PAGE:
And then the third priority is getting (reimbursement for) seat elevation and power standing across the finish line in a positive manner. (Seat elevation reimbursement was approved, but) the Centers for Medicare and Medicaid Services (CMS) has been very quiet on power-standing systems, which are just an incredible product and can bring so much help to the individuals that need those.

Those are the three things that we’re going to stay focused on through the end of the year and continue to try to drive more value to our members. If we can deliver on these things, then I think it’s been a successful year for the industry.

HomeCare: How about personally for you? Are there goals you have set?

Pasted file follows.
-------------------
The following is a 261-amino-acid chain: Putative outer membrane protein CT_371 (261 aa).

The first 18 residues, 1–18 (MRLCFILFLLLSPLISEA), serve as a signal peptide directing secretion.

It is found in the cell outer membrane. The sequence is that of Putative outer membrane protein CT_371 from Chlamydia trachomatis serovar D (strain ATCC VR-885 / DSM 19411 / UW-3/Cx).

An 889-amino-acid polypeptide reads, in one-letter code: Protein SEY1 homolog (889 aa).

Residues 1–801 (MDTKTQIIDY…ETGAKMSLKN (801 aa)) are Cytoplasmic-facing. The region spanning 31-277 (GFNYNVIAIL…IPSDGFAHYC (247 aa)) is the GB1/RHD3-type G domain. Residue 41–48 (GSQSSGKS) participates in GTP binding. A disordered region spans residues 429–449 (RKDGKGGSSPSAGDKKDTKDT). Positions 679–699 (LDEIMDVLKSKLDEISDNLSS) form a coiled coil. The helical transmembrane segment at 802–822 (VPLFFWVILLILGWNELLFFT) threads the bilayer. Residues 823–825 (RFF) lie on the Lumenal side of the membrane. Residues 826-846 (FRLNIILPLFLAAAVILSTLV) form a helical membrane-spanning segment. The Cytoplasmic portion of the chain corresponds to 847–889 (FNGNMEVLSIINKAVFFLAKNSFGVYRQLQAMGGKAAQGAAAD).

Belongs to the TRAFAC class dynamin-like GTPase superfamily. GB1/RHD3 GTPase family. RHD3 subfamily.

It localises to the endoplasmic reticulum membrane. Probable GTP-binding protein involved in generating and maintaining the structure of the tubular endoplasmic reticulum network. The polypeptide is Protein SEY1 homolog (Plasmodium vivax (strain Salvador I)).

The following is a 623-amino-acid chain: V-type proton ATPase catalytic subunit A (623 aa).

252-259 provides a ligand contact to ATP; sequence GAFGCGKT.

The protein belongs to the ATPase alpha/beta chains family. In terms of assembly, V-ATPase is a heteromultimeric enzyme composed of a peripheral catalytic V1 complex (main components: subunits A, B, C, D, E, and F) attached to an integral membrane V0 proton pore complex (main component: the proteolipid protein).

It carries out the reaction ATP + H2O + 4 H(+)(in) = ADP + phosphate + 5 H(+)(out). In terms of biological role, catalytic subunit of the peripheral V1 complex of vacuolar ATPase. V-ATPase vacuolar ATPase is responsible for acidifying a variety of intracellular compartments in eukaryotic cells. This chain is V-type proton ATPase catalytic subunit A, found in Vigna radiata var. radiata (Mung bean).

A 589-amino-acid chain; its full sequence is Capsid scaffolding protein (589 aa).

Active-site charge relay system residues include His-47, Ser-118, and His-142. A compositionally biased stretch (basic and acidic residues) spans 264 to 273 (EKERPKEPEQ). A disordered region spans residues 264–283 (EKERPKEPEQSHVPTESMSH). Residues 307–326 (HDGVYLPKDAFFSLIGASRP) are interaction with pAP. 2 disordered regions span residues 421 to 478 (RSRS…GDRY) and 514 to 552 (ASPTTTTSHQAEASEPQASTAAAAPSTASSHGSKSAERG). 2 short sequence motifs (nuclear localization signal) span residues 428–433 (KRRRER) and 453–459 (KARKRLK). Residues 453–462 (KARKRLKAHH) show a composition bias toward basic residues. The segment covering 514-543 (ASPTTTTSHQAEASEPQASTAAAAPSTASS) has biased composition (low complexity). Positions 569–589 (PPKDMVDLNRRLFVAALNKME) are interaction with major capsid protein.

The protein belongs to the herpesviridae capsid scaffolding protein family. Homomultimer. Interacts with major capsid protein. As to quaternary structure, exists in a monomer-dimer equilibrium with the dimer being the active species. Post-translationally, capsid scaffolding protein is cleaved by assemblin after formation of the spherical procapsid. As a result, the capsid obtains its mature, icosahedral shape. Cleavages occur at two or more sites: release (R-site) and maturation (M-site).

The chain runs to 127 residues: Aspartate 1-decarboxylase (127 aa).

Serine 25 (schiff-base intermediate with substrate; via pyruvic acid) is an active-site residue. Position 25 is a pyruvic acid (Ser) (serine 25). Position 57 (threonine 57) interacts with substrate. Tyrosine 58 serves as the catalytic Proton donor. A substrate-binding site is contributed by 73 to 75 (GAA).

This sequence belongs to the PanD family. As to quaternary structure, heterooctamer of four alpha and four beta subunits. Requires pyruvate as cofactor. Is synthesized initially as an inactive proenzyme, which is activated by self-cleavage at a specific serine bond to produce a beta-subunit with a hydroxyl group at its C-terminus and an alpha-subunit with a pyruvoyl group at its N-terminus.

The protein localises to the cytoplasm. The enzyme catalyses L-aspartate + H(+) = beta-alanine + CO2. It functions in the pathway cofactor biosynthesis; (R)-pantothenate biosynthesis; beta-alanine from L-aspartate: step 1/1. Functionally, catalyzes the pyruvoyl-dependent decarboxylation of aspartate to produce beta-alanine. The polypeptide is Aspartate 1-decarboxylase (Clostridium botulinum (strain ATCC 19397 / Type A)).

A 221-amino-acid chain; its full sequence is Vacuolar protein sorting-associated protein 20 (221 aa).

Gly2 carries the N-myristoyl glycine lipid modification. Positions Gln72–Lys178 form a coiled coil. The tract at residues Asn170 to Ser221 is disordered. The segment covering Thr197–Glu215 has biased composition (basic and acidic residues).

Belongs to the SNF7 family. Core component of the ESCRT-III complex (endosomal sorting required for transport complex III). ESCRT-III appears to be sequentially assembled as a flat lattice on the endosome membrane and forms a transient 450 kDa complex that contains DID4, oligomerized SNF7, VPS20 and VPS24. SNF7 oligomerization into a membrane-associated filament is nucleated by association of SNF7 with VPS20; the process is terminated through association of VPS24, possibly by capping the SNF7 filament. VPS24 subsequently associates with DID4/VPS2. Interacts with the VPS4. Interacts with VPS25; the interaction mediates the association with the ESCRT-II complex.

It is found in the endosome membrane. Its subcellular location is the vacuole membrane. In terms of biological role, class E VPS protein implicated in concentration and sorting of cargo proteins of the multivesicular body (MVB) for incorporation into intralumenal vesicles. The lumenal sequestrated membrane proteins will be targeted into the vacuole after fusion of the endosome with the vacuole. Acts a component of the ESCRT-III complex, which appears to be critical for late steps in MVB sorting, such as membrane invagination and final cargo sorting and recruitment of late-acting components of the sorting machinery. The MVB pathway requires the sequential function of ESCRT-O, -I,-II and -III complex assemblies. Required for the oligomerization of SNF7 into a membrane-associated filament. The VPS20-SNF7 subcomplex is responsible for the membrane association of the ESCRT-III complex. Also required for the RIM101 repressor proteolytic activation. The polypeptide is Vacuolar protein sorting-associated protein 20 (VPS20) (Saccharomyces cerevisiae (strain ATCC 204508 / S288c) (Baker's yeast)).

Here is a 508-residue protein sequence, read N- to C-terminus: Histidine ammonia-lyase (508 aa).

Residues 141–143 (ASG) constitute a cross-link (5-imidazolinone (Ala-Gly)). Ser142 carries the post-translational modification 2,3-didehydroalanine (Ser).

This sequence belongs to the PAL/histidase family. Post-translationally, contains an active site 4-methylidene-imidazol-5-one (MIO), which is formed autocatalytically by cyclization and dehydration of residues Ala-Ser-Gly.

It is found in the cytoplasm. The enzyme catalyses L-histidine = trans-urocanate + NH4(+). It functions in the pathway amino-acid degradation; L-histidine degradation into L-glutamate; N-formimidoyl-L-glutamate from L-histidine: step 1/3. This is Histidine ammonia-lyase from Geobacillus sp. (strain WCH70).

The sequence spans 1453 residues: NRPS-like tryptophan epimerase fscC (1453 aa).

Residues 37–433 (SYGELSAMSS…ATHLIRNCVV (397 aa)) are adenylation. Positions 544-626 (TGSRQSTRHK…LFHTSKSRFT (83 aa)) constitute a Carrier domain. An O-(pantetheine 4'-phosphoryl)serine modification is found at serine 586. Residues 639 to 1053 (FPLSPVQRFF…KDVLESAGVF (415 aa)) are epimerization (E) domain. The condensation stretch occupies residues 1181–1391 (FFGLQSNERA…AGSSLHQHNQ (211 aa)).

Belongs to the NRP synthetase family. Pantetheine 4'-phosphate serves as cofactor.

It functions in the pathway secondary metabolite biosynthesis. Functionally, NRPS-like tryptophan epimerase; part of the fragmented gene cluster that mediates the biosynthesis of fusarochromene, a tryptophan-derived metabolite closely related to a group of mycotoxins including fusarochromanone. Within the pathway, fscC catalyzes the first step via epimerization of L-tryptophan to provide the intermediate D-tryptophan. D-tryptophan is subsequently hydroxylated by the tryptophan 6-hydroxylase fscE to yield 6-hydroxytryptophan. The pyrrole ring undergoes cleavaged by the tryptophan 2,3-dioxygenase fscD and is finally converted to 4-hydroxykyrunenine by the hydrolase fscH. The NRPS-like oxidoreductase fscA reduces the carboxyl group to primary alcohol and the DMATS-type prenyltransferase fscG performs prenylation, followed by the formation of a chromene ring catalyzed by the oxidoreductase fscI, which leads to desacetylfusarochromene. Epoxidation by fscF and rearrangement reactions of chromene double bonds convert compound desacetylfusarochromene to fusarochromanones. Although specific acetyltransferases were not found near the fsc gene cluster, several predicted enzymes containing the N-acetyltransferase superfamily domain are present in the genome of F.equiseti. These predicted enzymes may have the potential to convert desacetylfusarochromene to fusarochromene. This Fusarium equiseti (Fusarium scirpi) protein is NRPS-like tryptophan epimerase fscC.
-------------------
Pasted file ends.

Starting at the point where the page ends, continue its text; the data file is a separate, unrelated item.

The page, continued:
Grau: I grew up in this industry, I started with the manufacturer Pride Mobility Products many, many years ago.

I really love this industry. First of all, you’re doing this incredible work: People get back to enjoying their lives and get out there with this equipment. That’s a big thing, and whenever there’s some frustration, you have to anchor yourself to why you’re doing this.

My real goal here is to leave the industry stronger in the future than it is today, and to ensure that complex rehab technology manufacturers are competing in a business-friendly environment … and drive the value
of CRT home for the consumer and the general public. That means ensuring we have inclusion of individuals utilizing equipment so they can lead their best life. That’s what it’s about.

HomeCare: Let’s dig into seat elevation. (See more on below about CMS’ decision to expand coverage for power seat elevation on certain power wheelchairs for Medicare beneficiaries.) The level of public comments was astounding.